As news of new initiatives, partnerships, and trial plans focusing on 5G are pouring in from the Mobile World Congress (MWC) 2017, we should not forget the most valuable asset that each mobile operator desperately needs to materialize their 5G vision, while remaining competitive with their LTE/LTE-Advanced offerings today – spectrum.
By Shahed Mazumder
Licensed spectrum is increasingly important since unlimited data plans, which are primarily enabled by spectrum holdings, have made a spectacular comeback as the mainstream offer from the Big 4 US carriers. It has become difficult to keep track of constantly changing offers, price cuts, and feature additions around unlimited data offerings – initiated by challengers T-Mobile and Sprint in the summer of 2016, and now joined by market leaders AT&T, and Verizon within the first couple of months of 2017.
Unlimited Data – What’s in It?
In January 2017, a study jointly conducted by FierceWireless, P3 Group, and Strategy Analytics revealed how much mobile and WiFi data the smartphone users of the Big 4 carriers consumed during Q4 2016, and on which applications the data was consumed[i]. With more than 2,300 participating smartphone users and nearly 11M samples collected from around the country, the study found that the frequency of app usage over mobile increased at the expense of app usage on WiFi over the measured period. Customers of all carriers except Verizon used apps significantly more often on mobile than on WiFi. This trend was particularly strong with customers of Sprint, the early champion of unlimited data offers. Comparably, Verizon users consumed the least amount of data over mobile, with both Verizon (31%) and AT&T (28%) users consuming noticeably lower proportion of mobile data; this reflects some price sensitivity due to the absence of unlimited data offers from these two carriers during Q4 2016.
Average number of app sessions per user per day, total data volume per smartphone user per day, and average smartphone app usage time per user per day. (Source: P3 Group, 2016)
Looking at the most used smartphone apps for customers of the Big 4 carriers, Facebook predictably dominated app usage statistics for usage time regardless of connection type. Other than Facebook, the data hungry video app YouTube was a constant presence across the board. Remarkably, Sprint users also spent a significant chunk of their app usage time via mobile on Netflix, again demonstrating the appeal and effects of unlimited data.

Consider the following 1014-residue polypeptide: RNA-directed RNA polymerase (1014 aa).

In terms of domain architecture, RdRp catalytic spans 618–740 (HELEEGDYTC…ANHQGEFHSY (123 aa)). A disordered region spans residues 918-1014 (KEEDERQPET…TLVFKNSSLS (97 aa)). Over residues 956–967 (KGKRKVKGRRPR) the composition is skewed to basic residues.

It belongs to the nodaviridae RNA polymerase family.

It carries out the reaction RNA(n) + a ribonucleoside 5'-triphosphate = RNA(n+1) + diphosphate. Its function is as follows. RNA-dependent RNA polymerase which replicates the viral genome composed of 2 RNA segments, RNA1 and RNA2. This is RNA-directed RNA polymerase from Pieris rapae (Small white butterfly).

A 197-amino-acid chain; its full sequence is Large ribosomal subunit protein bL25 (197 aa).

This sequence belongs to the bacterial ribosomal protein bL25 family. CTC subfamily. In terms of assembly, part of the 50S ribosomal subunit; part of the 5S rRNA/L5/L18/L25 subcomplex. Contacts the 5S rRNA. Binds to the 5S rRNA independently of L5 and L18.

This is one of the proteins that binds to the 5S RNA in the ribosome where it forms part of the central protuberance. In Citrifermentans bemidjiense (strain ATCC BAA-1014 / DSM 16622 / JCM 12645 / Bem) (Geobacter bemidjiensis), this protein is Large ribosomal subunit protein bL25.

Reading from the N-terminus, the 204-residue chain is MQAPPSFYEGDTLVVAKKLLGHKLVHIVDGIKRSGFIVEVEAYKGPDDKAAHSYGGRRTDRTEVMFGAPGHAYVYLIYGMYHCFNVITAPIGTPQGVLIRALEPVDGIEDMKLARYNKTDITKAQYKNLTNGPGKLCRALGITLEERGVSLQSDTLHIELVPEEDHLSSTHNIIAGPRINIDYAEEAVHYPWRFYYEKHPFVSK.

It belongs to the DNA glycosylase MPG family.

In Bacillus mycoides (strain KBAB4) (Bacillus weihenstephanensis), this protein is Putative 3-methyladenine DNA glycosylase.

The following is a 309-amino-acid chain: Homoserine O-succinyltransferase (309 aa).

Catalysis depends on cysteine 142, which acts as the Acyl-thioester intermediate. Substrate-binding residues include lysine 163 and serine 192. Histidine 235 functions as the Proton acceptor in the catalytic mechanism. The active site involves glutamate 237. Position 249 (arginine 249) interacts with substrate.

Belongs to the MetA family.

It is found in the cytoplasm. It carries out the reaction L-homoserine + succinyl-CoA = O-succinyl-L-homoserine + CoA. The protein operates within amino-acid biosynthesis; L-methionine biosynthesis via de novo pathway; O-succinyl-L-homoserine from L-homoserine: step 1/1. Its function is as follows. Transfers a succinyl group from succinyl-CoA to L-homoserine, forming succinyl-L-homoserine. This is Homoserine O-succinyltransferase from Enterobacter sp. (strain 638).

(Source: P3 Group, 2016)
LTE Spectrum Battleground – Who Stands Where?
In October 2016, Allnet Insights & Analytics and FierceWireless partnered to map out LTE spectrum (both deployed and held) of the Big 4 cellular operators, broken down on a county-by-county basis[ii]. The maps, based on a September 2016 data set, represented the downlink spectrum that matched the latest handsets available for each operator.
Verizon, the nation’s first and largest LTE operator, now covers 143M wireless customers[iii] and passes a total of 312M in population. Verizon initially built its LTE network on the 700MHz spectrum license it won in FCC’s 700MHz spectrum auction held in 2008, and they also spent over $10B in 2015 for AWS-3 spectrum licenses to secure spectrum before demand started to skyrocket. Verizon’s overall spend was second only to AT&T, but they paid the highest Price per MHZ-POP to ensure ownership of lucrative bands, such as J block (1770MHz-1780MHz) spectrum holdings in key markets of Los Angeles, San Francisco, Washington D.C. and Philadelphia. Verizon also took part in the FCC’s most recent incentive auction for TV broadcasters’ unwanted 600MHz spectrum licenses[iv]. In addition, Verizon’s plan to purchase XO Communications was motivated in large part by a desire to obtain XO’s 28GHz and 39GHz spectrum[v].